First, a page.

Can we better learning for our children?

Learning models need to evolve to future-proof our children.
In Singapore, millennial parents cling on to tuition classes, even though they prefer experiential learning for their children. CRYSTAL CHAN reports on the latest findings by HP Inc.

Tuition classes are here to stay, even though many millennial parents in Singapore prefer an experiential model of education to rote learning and memorisation. One of the insights from a survey released by HP Inc. on 28 March 2019, it may seem contradictory, even counter-intuitive, but it stems from a focused desire by parents, to prep their children for the workplace of the future.

The inaugural HP New Asian Learning Experience Study explores how parenting styles and mindsets are influenced by your personality. Consequently, it frames how millennial parents define learning now.

Results were gleaned off a survey that polled 3,177 Asian millennial parents (aged 25 to 42, with at least one child), across countries like India, China, Thailand, Malaysia, Singapore, Indonesia and the Philippines, during the period of Nov to Dec 2018.  

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Not a crazy Tiger Mum

Gone are the strict authoritarian figures – in Singapore, 65 per cent of millennial parents are conscientious and agreeable. Although goal-oriented and less given to impulses, they are highly socially aware. Their parenting style: Empathetic, kind and affectionate – 73 per cent say it is important for their children to be happy when they grow up. Their biggest worries are the rising costs of living (72 per cent), and whether their children will be adequately skilled for future jobs (59 per cent).

A good education model taps on both print and digital platforms to enhance learning. (Photo by Startup Stock Photos)
Print for reading, digital for critical thinking

Our millennial parents are clued in. They see the importance of incorporating technology in education and see how it complements print learning. Print, they feel, is more impactful for reading and comprehension, and vocabulary and knowledge retention; but digital platforms foster creative and critical thinking. As such, they use a mix of print and digital predominantly to enhance math (53 per cent) and linguistics skills (44 per cent).

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That learning must evolve is apparent. It has to, in order to meet the demands of workplaces of the future. How though is where the conundrum lies.

The millennial parent conflict

The study found that 78 per cent of parents now, prioritise experiential learning, over rote learning and memorisation; with 77 per cent saying the latter is least helpful in achieving better test scores. Exams are listed as the worst indicator of learning, and 54 per cent of parents think that it puts unhealthy pressure on the child to perform academically.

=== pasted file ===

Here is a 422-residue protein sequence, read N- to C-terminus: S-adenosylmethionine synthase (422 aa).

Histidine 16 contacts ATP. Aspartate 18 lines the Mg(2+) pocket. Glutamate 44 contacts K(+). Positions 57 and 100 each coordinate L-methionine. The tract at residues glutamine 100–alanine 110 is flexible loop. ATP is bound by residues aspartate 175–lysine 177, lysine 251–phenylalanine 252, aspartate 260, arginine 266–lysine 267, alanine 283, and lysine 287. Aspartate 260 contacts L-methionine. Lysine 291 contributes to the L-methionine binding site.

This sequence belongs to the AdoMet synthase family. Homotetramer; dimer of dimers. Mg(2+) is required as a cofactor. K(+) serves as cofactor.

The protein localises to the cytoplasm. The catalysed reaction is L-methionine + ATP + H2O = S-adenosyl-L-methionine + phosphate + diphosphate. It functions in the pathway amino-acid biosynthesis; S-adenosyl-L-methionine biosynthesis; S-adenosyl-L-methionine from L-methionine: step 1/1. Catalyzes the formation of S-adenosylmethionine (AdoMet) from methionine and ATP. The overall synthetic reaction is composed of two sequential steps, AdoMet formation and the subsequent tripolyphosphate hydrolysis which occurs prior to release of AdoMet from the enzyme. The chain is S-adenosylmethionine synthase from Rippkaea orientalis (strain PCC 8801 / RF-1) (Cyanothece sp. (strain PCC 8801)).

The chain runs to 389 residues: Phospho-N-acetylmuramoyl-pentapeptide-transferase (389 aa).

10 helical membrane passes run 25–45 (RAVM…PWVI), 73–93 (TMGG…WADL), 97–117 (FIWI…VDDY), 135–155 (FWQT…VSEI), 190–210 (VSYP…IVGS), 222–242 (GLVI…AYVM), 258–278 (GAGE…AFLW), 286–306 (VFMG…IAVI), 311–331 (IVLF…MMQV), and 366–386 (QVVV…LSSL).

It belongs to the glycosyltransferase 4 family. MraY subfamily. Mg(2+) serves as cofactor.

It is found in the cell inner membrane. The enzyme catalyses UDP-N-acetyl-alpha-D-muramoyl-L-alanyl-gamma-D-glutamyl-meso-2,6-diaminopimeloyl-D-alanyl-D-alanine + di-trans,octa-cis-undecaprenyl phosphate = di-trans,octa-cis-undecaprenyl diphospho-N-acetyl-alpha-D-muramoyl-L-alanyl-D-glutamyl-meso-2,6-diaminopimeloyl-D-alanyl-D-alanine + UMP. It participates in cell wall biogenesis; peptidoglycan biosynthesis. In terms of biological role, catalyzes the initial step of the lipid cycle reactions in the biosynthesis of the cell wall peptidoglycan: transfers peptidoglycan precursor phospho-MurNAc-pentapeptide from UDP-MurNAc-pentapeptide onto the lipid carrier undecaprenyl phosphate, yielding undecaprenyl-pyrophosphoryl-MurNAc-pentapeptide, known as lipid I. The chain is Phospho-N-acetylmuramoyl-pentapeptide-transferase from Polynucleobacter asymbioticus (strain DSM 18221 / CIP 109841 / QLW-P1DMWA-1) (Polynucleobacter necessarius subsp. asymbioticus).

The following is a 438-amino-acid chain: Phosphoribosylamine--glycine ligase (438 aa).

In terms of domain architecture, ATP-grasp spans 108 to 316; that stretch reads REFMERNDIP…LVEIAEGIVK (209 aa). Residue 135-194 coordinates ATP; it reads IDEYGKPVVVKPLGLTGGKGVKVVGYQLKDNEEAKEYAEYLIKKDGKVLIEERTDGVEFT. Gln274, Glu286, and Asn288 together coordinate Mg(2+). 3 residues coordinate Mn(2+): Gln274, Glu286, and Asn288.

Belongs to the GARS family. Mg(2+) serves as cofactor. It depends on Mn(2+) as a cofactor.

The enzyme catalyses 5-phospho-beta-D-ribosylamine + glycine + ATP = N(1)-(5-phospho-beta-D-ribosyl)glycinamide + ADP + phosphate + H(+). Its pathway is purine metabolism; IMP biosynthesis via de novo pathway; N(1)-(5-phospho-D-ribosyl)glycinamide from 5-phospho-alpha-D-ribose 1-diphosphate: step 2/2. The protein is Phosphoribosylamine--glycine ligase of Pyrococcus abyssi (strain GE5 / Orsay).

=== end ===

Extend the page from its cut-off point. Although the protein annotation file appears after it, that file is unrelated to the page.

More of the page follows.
Tuition classes were ranked as the least valuable way of learning – only 12 per cent of parents think that it is beneficial. While problem-solving skills is felt as the best indicator of learning, parents continue to revert to traditional models, such as tuition, that emphasises rote learning and drills. Half the parents surveyed, say spending extra income on their child’s tuition, is the biggest sacrifice they make for their children’s education.  

Is there a better way to learn than adopting a carpet-bombing approach? After all, 84 per cent of parents say, exposing their children to new ideas is why they like helping their children learn.

Personalised learning to future-proof our kids  

The Information Age, which gave us the computer and Internet, relied heavily on gathering information, independently. Meant to be an efficient, expansive learning process, it was however cold and impersonal and made learning socially and emotionally unsatisfying.   

We are now in the Experience Age, an era where continual self-expression is valued more than information and experiences connect people. Future workplaces will be mobile, offices will be equipped with immersive technologies, and more enterprises get borderless.

The inevitable looms in the not so distant future: Keep up and remain competitive, or get phased out by these intelligent machines.   

It is imperative that “education for the future has to focus on helping students develop and apply social-emotional skills, on top of traditional cognitive abilities,” says Amit Pawar, education solution specialist (Devices and Platforms), from Microsoft Asia Pacific, a guest panel at the survey presentation.  

A more immersive and interactive learning experience will inspire creativity and connection among people. Print and digital learning aren’t mutually exclusive but complementary. Ditto innovations that don’t have to be intimidating, but help young learners thrive as they transition into a world with smarter technologies (like AI). Parents and educators need to work hand-in-hand to personalise the learning process for children, so it is socially and emotionally satisfying, not just mentally expansive. And that is a good start to future-proof our kids for tomorrow’s world.

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